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Apr 26 2012

“Feminists have made sex workers’ work so much more difficult”: A Guest Post from Sarah van Brussel

“One thing I kept hearing over and over again was how feminists have made sex workers’ work so much more difficult.”

The following is a guest post from Sarah van Brussel.

*

I’m a regular reader of your blog and a big fan of your work. I’m a feminist and an atheist and I really appreciate what you contribute to both movements. I’m not much of a commenter, but after reading your post giving the floor to sex workers, I wanted to say thank you and share the context in which I read your post.

I work at a international women’s fund called Mama Cash, a fund with a long history of funding sex worker led organisations. To say I was horrified by Taslima Nasreen’s post about sex work would be an understatement. Your post came at a particularly poignant time for me. I just attended the AWID (Association for Women’s Rights in Development) Forum in Istanbul, Turkey.

During the conference I had the opportunity to talk to sex worker activists who work on human rights issues from all over the world. One thing I kept hearing over and over again was how feminists have made sex workers’ work so much more difficult. I usually wear my ‘feminist badge’ with pride, but this shocked and shamed me. An activists from the Turkish organisation Kadin Kapisi said that when she became a sex worker activist she expected to be fighting with fundamentalists, traditionalists, bigots and other conservative people, but instead she spends most of her time fighting feminists and socialists. An activist from the English Collective of Prostitutes said it even more succinctly: “we live in fear of raids and ‘rescue’”. The experience of speaking directly with sex workers has made me even more determined to be the best ally I can be.

I know these activists women and men as incredibly passionate, smart and above all brave people, and it fills me with rage when people like Taslima Nasreen dismiss them as victims and deny them their agency.

One of the highlights of the AWID Forum for me was the launch of the first fund led by and for sex workers, the Red Umbrella Fund (Mama Cash is administratively hosting the Fund). The mission of this new fund is to “strengthen and ensure the sustainability of the sex worker rights movement by catalyzing new funding specifically for sex worker-led organisations and national, regional and global networks.”

The Fund was launched in the presence of at least 40 sex worker activists from all over the world, and it was a truly joyous occasion. Many veterans of the sex worker rights movement never expected to see this moment and they are thrilled to finally have a say in the kind funding that is available to them. The Fund embraces a philosophy of “nothing for us without us” and commits itself to putting sex workers at the heart of the Fund’s governance and of programs.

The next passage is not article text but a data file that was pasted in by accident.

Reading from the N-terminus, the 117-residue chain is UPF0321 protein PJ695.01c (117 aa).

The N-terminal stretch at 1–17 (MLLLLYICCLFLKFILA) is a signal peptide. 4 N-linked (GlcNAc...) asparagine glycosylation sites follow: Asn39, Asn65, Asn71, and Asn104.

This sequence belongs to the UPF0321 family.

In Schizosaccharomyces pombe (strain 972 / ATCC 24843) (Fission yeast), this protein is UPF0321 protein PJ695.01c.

Sex worker rights organisations have a lot of trouble accessing funding, particularly if they don’t focus on rescuing sex workers. And a lot of the money that is available is donor driven, meaning driven by a donor’s agenda that doesn’t necessarily match their own priorities and needs. General support and capacity building grants are even more scarce. I hope the Red Umbrella Fund will make a difference and will help improve the sustainability of the movement.

So, thank you for your posts — all of them really, but especially this one. It couldn’t have come at a better time for me.

PS: If you’re interested you can read more about the Red Umbrella Fund here.

*

And now, Greta again.

I want to pull out this excerpt, and call special attention to it.

During the conference I had the opportunity to talk to sex worker activists who work on human rights issues from all over the world. One thing I kept hearing over and over again was how feminists have made sex workers’ work so much more difficult. I usually wear my ‘feminist badge’ with pride, but this shocked and shamed me. An activists from the Turkish organisation Kadin Kapisi said that when she became a sex worker activist she expected to be fighting with fundamentalists, traditionalists, bigots and other conservative people, but instead she spends most of her time fighting feminists and socialists. An activist from the English Collective of Prostitutes said it even more succinctly: “we live in fear of raids and ‘rescue’”.

I want every anti- sex- work feminist to read this.

I want every anti- sex- work feminist who thinks they’re “helping” sex workers to read this.

And I then want them to ask themselves: What kind of feminist “helps” other women without listening to what kind of help they actually want? What kind of feminist “helps” other women by treating them as if they aren’t capable of deciding for themselves what’s best for them? What kind of feminist “helps” other women in ways that those women actually find harmful?